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Estate of Burgard v. Bank of America, N.A.

United States District Court, D. Nevada

March 31, 2017

THE ESTATE OF MARILYN BURGARD, et al., Plaintiffs,
v.
BANK OF AMERICA, N.A. et al., Defendants.

          ORDER

          RICHARD F. BOULWARE, II UNITED STATES DISTRICT JUDGE

         I. INTRODUCTION

         Before the Court are Defendants Bank of America (“BANA”) and Aetna Life Insurance's (“Aetna”) Motion for Summary Judgment, ECF No. 47, Plaintiffs' Objection to Discovery Order, ECF No. 53, and Plaintiffs' Motion for Leave to File Supplement. ECF No. 62. For the reasons stated below, ECF No. 47 Motion for Summary Judgment is granted in part and denied in part; ECF no. 53 Objections to Discovery Order is denied, and ECF No. 62 Motion for Leave to File Supplement is granted.

         II. BACKGROUND

         On May 4, 2015, Defendant removed this action from the Eighth Judicial District Court. ECF No. 1. On May 11, 2015, Defendant filed a motion to dismiss for failure to state a claim. ECF No. 4. On February 17, 2015, this Court denied Defendants motions to dismiss as to claims 1, 2, 3; but granted it as to claims 4 and 5 without prejudice. ECF No. 25. The Court denied without prejudice as to state law claims and granted without prejudice as to Plaintiff's claim for punitive and exemplary damages. On March 15, 2015, Plaintiff filed a second amended complaint. ECF No. 28. The Second Amended Complaint asserts four counts: (1) Breach of Contact, (2) Breach of the Implied Covenant of Good Faith and Fair Dealing, (3) Violation of the Nevada Unfair Practices Act (NRS 686A.310), and (4) ERISA (29 USC § 1132 and § 502(a)).

         A scheduling order was entered on March 28, 2016, which provided a discovery cutoff date of August 23, 2016. ECF No. 31. The order stated the following as to dispositive motions: “Filing Date for Dispositive Motions: Thirty (30) days after the close of discovery, which is September 22, 2016; However, the Court previously ruled that Defendants can file and the Court will consider an earlier summary judgment motion regarding whether ERISA is applicable to this case (see ECF 25).”

         On August 4, 2016, Defendants filed a Motion for a Protective order. ECF No. 39. Plaintiff did not conduct written discovery. The Motion sought to limit deposition testimony of various individuals allegedly possessing knowledge as to Burgard's life insurance policy. On August 26, 2016, Defendant filed a motion for summary judgment. ECF No. 47. On September 9, 2016, Judge Foley granted the Motion for a Protective Order in part and denied in part, permitting one 30(b)(6) deposition of a representative of BANA who “should be prepared to testify about relevant information or documents in the possession of both BANA and Aetna.” The order permitted testimony to cover (1) “the fate of the life insurance policy provided to Ms. Burgard at the time of her retirement in 1986, (2) what records may exist pertaining to cancellation of life insurance policies provided to retired employees by predecessor employers or plans; (3) the process by which retired employees were able to convert to life insurance policies in which they pay premiums; and (4) what records may still exist regarding the termination of Burgard's plan and if she was afforded an opportunity to continue life insurance coverage. On September 23, 2016, Plaintiff filed Objections to Judge Foley's order. ECF No. 53. On December 13, 2016, Defendants filed a Motion for Leave to File a Supplement to ECF No. 47 MSJ. The supplement incorporates the testimony permitted by Judge Foley in the order on September 9, 2016, after the original Motion for Summary Judgment had been filed.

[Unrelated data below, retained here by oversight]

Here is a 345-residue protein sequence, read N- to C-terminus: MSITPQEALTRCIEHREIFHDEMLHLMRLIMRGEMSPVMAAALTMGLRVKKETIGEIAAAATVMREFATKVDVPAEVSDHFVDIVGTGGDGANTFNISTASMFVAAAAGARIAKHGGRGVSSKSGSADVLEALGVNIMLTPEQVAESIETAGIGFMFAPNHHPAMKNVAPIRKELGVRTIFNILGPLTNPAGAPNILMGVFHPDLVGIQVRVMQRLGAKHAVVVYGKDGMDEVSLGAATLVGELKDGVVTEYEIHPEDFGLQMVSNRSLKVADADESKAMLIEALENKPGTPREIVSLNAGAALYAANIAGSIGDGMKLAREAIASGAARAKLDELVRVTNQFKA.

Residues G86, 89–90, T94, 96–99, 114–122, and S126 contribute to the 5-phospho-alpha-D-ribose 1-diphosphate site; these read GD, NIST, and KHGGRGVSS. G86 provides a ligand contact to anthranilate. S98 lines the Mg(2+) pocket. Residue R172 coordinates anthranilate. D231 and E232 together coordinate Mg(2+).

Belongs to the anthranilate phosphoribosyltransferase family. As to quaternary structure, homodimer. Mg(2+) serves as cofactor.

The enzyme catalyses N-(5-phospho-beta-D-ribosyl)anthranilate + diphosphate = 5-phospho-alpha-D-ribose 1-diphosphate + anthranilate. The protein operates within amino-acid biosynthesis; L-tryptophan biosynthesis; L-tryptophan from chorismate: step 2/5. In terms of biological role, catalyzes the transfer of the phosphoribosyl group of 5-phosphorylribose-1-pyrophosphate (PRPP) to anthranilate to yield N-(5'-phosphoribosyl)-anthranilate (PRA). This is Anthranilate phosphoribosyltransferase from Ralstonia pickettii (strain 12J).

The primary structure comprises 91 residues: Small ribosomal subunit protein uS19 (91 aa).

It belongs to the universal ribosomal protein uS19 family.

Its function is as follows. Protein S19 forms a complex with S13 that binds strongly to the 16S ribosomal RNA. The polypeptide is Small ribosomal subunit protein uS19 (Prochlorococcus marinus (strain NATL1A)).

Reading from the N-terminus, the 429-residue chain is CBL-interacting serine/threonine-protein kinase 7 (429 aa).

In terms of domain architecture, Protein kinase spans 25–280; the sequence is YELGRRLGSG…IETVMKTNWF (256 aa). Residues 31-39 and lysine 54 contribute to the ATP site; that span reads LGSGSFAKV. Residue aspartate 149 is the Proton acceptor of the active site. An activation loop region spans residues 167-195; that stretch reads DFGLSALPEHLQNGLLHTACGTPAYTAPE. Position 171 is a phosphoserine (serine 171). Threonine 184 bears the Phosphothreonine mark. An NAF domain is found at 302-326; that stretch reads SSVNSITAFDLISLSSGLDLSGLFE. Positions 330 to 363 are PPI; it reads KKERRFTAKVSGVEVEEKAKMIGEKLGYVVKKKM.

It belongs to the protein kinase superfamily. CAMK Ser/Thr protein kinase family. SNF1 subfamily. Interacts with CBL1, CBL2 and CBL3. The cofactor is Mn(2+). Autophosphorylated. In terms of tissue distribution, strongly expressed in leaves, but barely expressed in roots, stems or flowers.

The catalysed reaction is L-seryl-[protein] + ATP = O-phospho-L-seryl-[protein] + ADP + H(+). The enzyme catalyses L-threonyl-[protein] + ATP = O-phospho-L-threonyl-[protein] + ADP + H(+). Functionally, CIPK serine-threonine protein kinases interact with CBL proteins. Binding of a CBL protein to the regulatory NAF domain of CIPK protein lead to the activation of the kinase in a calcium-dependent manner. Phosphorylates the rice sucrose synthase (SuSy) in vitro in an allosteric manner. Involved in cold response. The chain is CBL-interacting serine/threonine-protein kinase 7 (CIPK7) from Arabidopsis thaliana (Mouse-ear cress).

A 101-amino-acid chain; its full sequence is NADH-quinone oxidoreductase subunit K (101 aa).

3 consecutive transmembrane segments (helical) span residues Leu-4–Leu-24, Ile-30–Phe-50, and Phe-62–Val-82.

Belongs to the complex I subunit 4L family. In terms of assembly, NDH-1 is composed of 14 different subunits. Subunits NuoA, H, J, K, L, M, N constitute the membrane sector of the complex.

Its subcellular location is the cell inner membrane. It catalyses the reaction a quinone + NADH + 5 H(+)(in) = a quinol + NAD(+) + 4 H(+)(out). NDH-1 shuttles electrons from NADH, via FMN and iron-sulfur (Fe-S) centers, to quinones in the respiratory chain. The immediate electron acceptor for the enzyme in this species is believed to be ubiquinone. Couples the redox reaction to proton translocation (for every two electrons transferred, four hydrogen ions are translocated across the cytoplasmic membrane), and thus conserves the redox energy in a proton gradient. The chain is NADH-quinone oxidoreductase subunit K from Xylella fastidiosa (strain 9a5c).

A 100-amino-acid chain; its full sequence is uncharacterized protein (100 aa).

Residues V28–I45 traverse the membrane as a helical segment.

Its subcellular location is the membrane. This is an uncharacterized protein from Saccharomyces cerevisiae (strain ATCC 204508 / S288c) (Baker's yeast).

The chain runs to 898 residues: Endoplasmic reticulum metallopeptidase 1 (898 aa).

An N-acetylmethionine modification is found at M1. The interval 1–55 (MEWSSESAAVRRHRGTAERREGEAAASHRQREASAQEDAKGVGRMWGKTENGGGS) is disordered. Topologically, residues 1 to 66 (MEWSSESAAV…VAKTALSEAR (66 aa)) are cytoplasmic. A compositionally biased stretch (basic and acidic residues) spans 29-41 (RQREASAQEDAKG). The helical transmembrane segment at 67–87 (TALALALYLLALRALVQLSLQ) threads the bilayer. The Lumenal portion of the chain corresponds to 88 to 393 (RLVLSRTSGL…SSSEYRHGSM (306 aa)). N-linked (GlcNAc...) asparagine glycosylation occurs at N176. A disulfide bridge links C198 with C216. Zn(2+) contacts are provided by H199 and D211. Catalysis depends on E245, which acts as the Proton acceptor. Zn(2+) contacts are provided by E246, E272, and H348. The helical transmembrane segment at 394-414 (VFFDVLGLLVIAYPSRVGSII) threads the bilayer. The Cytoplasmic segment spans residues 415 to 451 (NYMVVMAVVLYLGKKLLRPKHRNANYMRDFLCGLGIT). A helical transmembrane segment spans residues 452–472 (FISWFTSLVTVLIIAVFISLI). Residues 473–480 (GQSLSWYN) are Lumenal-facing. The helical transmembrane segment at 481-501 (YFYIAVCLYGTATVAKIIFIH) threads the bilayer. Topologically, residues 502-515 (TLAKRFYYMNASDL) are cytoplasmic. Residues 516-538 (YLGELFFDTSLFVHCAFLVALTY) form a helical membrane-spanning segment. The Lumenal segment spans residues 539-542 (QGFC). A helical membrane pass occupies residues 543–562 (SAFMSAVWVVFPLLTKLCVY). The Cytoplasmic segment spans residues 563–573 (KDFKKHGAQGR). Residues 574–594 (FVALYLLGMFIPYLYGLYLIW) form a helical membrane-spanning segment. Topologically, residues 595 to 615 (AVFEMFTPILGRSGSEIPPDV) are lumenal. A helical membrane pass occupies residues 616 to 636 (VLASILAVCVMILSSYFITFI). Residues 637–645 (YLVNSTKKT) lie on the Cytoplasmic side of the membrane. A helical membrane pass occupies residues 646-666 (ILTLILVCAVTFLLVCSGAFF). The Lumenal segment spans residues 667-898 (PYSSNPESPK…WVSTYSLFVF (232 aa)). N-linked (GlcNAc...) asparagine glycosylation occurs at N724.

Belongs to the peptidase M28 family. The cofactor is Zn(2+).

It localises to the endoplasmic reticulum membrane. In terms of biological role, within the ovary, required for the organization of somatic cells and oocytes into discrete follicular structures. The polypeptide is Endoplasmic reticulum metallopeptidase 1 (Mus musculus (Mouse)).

III. Motion for Leave to File Supplement. ECF No. 63.

         A scheduling order was entered on March 28, 2016, which provided a discovery cutoff date of August 23, 2016. ECF No. 31. The order stated the following as to dispositive motions: “Filing Date for Dispositive Motions: Thirty (30) days after the close of discovery, which is September 22, 2016; However, the Court previously ruled that Defendants can file and the Court will consider an earlier summary judgment motion regarding whether ERISA is applicable to this case. On August 4, 2016, Defendants filed a Motion for a Protective order. ECF No. 39. The Defendants filed their Motion for Summary Judgment on August 26, 2016. ECF No. 47.

         Subsequent to that filing, the parties litigated the Motion for a Protective Order, and Judge Foley narrowed the scope of discovery in his order issued September 9, 2016. The deposition permitted in that order, of Patricia Parker, BANA's Global Human Resources Services Delivery Manager and 30(b)(6) corporate designee, occurred on November 16, 2016. To prepare for the deposition testimony, Parker “researched available historical databases and reached out to prior vendors to ensure that she could fully and completely testify as to the deposition topics.” The Defendants filed the Motion for Leave to File the Supplement on December 13, 2016. ECF No. 62. After extensions of time were granted, Plaintiff Responded to both the Motion for Summary Judgment and the Supplement on February 2, 2017. ECF No. 70.

         The record shows that Plaintiff filed an early Motion for Summary Judgment, as specifically suggested by the Court, while they were litigating a discovery dispute. Pursuant to the decision on that dispute, additional discovery occurred in the form of the deposition of Parker. Plaintiffs were permitted ample time to Respond to the Motion for Summary Judgment and the Supplement. Therefore, the Motion reflects good-faith compliance with the orders and recommendations of the magistrate and the Court, and did not prejudice the Plaintiff. ECF No. 62 Motion for Leave to File is GRANTED, and the Court considers this motion in conjunction with the Motion for Summary judgment.

         IV. LEGAL STANDARD

         A. Motion for Summary Judgment